There is never enough time to do everything but there is always enough time to do the most important things. When you find yourself under pressure to get a job done by a particular deadline, you are forced to be vastly more efficient than you would ever be if you felt that you had ample time. This explains why so many people get the job done only when they are faced with stringent deadlines.
Parkinson's Law says, “Work expands to fill the time allotted for it.” If you have two hours of work to do and an entire day in which to do it, the work will tend to expand gradually, and will take you all day long to complete the two hours of work.
Reverse Parkinson's Law
However, the reverse is also true. It is “Work contracts to fill the time allotted for it.” Use this law by setting deadlines for yourself that force you to complete the task far sooner. Continually analyze your work and focus your attention on completing your most important task, the task that represents the most valuable contribution you can make, on schedule, if not before.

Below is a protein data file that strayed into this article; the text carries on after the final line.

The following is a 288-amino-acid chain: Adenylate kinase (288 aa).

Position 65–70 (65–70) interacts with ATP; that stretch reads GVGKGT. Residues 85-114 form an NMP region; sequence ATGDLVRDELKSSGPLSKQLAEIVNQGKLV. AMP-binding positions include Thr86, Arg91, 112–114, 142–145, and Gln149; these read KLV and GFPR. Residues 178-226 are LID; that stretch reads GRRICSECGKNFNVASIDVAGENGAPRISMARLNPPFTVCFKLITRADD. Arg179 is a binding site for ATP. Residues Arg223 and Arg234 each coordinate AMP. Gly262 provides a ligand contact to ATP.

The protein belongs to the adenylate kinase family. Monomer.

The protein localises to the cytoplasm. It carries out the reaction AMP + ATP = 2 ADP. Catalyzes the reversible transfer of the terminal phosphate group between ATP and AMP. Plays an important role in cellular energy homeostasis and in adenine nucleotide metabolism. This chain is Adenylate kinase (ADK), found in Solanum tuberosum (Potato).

Here are four questions you can ask yourself every day to keep yourself on your most important tasks:
1. What are my highest value activities? What are the things that I do that contribute the greatest amount of value to my work?
2. What are my key result areas? What are the specific results that I have been hired to accomplish?
3. Why am I on the payroll? Why do they pay me money at my job? What specifically have I been asked to do?
4. What can I, and only I, do that, if done well, will make a real difference? If I don't do it, it won't get done. But if I do it, and I do it well, it will make a significant contribution to my work and my life. What is it?
At any Given Time
There is usually only one activity that represents the highest and best use of your time. Your job is to identify it and then to throw your whole heart into getting it done quickly and well. Create your own “forcing system.” Set specific deadlines for yourself and then resolve to get the job done well ahead of schedule.